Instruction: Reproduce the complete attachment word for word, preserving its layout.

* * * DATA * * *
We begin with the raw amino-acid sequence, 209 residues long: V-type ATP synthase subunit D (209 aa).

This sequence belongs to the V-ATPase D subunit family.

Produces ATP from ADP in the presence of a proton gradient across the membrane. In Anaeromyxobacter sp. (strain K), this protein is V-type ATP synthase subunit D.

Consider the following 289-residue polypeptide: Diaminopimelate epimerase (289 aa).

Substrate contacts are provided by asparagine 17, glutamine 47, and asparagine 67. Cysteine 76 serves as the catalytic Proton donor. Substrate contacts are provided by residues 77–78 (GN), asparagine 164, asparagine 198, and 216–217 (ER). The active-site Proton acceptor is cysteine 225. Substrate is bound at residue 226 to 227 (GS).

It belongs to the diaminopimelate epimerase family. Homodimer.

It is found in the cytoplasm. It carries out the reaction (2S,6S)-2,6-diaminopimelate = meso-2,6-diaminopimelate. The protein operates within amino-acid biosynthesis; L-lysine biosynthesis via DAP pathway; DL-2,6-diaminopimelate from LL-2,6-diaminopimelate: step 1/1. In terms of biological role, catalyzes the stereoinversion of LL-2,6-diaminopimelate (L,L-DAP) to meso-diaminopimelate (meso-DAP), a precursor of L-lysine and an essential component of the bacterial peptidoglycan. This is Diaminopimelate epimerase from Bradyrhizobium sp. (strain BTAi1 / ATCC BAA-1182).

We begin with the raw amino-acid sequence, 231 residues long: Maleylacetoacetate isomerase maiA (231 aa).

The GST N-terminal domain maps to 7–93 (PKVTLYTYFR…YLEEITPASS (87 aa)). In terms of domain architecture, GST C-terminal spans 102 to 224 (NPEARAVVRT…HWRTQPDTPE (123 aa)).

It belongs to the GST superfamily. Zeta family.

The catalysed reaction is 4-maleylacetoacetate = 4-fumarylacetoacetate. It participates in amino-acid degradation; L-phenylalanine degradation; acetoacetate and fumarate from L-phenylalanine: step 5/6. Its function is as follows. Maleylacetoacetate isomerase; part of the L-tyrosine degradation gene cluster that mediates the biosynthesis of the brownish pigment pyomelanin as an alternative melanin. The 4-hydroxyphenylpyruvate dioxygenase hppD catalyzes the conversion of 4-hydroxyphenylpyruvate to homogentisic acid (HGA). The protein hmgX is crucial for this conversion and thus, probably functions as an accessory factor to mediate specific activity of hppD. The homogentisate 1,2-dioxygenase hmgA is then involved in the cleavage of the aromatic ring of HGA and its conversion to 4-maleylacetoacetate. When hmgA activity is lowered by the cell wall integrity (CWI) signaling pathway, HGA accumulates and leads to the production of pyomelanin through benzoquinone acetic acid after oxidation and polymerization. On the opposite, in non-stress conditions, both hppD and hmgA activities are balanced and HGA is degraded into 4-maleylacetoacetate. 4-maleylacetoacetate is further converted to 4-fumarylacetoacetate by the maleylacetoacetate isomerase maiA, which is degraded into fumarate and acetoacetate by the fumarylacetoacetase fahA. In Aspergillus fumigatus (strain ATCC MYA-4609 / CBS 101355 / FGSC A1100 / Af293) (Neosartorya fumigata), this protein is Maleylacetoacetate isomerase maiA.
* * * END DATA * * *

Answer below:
We begin with the raw amino-acid sequence, 209 residues long: V-type ATP synthase subunit D (209 aa).

This sequence belongs to the V-ATPase D subunit family.

Produces ATP from ADP in the presence of a proton gradient across the membrane. In Anaeromyxobacter sp. (strain K), this protein is V-type ATP synthase subunit D.

Consider the following 289-residue polypeptide: Diaminopimelate epimerase (289 aa).

Substrate contacts are provided by asparagine 17, glutamine 47, and asparagine 67. Cysteine 76 serves as the catalytic Proton donor. Substrate contacts are provided by residues 77–78 (GN), asparagine 164, asparagine 198, and 216–217 (ER). The active-site Proton acceptor is cysteine 225. Substrate is bound at residue 226 to 227 (GS).

It belongs to the diaminopimelate epimerase family. Homodimer.

It is found in the cytoplasm. It carries out the reaction (2S,6S)-2,6-diaminopimelate = meso-2,6-diaminopimelate. The protein operates within amino-acid biosynthesis; L-lysine biosynthesis via DAP pathway; DL-2,6-diaminopimelate from LL-2,6-diaminopimelate: step 1/1. In terms of biological role, catalyzes the stereoinversion of LL-2,6-diaminopimelate (L,L-DAP) to meso-diaminopimelate (meso-DAP), a precursor of L-lysine and an essential component of the bacterial peptidoglycan. This is Diaminopimelate epimerase from Bradyrhizobium sp. (strain BTAi1 / ATCC BAA-1182).

We begin with the raw amino-acid sequence, 231 residues long: Maleylacetoacetate isomerase maiA (231 aa).

The GST N-terminal domain maps to 7–93 (PKVTLYTYFR…YLEEITPASS (87 aa)). In terms of domain architecture, GST C-terminal spans 102 to 224 (NPEARAVVRT…HWRTQPDTPE (123 aa)).

It belongs to the GST superfamily. Zeta family.

The catalysed reaction is 4-maleylacetoacetate = 4-fumarylacetoacetate. It participates in amino-acid degradation; L-phenylalanine degradation; acetoacetate and fumarate from L-phenylalanine: step 5/6. Its function is as follows. Maleylacetoacetate isomerase; part of the L-tyrosine degradation gene cluster that mediates the biosynthesis of the brownish pigment pyomelanin as an alternative melanin. The 4-hydroxyphenylpyruvate dioxygenase hppD catalyzes the conversion of 4-hydroxyphenylpyruvate to homogentisic acid (HGA). The protein hmgX is crucial for this conversion and thus, probably functions as an accessory factor to mediate specific activity of hppD. The homogentisate 1,2-dioxygenase hmgA is then involved in the cleavage of the aromatic ring of HGA and its conversion to 4-maleylacetoacetate. When hmgA activity is lowered by the cell wall integrity (CWI) signaling pathway, HGA accumulates and leads to the production of pyomelanin through benzoquinone acetic acid after oxidation and polymerization. On the opposite, in non-stress conditions, both hppD and hmgA activities are balanced and HGA is degraded into 4-maleylacetoacetate. 4-maleylacetoacetate is further converted to 4-fumarylacetoacetate by the maleylacetoacetate isomerase maiA, which is degraded into fumarate and acetoacetate by the fumarylacetoacetase fahA. In Aspergillus fumigatus (strain ATCC MYA-4609 / CBS 101355 / FGSC A1100 / Af293) (Neosartorya fumigata), this protein is Maleylacetoacetate isomerase maiA.